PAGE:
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Spanish far-right party boycotts gender violence declaration

Demonstrators hold placards during a protest to mark the annual International Day for the Elimination of Violence against Women in Madrid, Spain, November 25, 2019. Signs read: "We want us alive" and "Not one less". REUTERS/Sergio Perez

Spain's far-right Vox party refused to sign an all-party declaration condemning violence against women on Monday, drawing outrage from civil rights groups and embarrassing its allies in the conservative Partido Popular.

Vox's refusal to sign the declaration by the Madrid city council meant that for the first time since a landmark 2004 law on gender violence, local authorities in the Spanish capital were unable to issue a joint all-party statement.

This month's national election saw Vox surge to become the third-largest party in the Spanish parliament, more than doubling its number of seats with its mix of nationalist and anti-feminist rhetoric.

Javier Ortega Smith, a member of both Madrid city council and the national parliament said the declaration, on the United Nations' International Day for the Elimination of Violence against Women, addressed only one side of gender violence.

In a speech greeted by shouts of anger from the audience in the Madrid city hall, he condemned what he described as "denialists" on gender violence, adding: "there are also men who suffer violence from women and are killed by their wives".

Hours later thousands of people took to the streets across Spain to demand that authorities do more to address the issue.

In Madrid, demonstrators brought traffic in the city centre to a standstill, waving signs that read, "How many more women must die?" and chanting, "It's not an isolated case; it's patriarchy."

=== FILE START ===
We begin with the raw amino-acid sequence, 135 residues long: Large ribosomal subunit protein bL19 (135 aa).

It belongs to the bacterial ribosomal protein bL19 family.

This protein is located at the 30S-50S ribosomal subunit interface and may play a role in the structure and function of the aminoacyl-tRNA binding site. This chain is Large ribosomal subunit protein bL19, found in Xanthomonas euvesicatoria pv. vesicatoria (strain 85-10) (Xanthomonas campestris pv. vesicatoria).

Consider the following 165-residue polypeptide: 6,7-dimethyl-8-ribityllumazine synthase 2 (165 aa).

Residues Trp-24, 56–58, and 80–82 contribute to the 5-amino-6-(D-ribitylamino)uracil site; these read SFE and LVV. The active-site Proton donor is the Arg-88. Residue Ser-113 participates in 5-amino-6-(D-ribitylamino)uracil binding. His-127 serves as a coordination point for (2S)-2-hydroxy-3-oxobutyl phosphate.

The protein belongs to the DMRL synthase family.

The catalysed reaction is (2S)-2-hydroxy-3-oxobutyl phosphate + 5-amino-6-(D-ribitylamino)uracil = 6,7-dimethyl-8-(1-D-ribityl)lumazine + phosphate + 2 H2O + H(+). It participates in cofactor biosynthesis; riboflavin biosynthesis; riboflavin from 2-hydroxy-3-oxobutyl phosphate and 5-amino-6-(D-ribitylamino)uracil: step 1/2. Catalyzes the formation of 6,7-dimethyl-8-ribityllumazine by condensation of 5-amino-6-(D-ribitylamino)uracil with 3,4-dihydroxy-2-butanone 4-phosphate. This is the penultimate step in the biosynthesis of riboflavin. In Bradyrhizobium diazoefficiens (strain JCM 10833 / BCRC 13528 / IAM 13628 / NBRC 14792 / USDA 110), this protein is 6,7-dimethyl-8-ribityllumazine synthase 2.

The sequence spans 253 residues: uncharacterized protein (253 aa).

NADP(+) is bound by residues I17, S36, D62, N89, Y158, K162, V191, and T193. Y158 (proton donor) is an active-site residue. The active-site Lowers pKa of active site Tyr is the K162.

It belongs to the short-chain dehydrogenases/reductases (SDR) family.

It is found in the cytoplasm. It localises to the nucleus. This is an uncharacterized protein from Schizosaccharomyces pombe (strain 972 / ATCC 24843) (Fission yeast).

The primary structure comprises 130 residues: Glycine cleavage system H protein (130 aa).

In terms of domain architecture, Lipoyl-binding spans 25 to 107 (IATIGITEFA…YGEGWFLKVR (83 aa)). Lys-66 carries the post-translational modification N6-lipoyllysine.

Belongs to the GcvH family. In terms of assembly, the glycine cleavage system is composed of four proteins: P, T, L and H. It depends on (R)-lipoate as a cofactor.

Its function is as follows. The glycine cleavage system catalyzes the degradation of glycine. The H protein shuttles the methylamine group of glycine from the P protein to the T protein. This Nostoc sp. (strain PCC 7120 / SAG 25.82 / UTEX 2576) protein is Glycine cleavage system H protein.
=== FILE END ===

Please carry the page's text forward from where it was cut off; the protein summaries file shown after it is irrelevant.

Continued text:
Lawyer Patrocinio Rodriguez said she had seen news of Ortega Smith's comments in the morning. "I don't understand how they can deny something so obvious, so clear."

The remarks were also condemned by the mayor of Madrid, Jose Luis Martinez Almeida, from the centre-right PP, whose administration with the pro-business Ciudadanos relies on support from Vox to govern. "It is not politics what you have done here today; it is political posturing," said Almeida.

There was an angrier reaction from civil rights activists such as Nadia Otmani, head of an association that helps migrant women deal with gender violence.

Otmani, wheelchair-bound for 20 years after she said her brother-in-law shot her as she tried to defend her sister, approached Ortega Smith in tears after his speech, crying: "You cannot do this! You cannot play politics with gender violence!"

"Vox came mounting an important challenge to democracy and started with this one," said acting deputy Prime Minister Carmen Calvo, from the centre-left Socialists.

According to official statistics compiled since 2003, 1,024 women have been killed in Spain by their partners as of Oct. 22. To date this year, 52 women have been killed.

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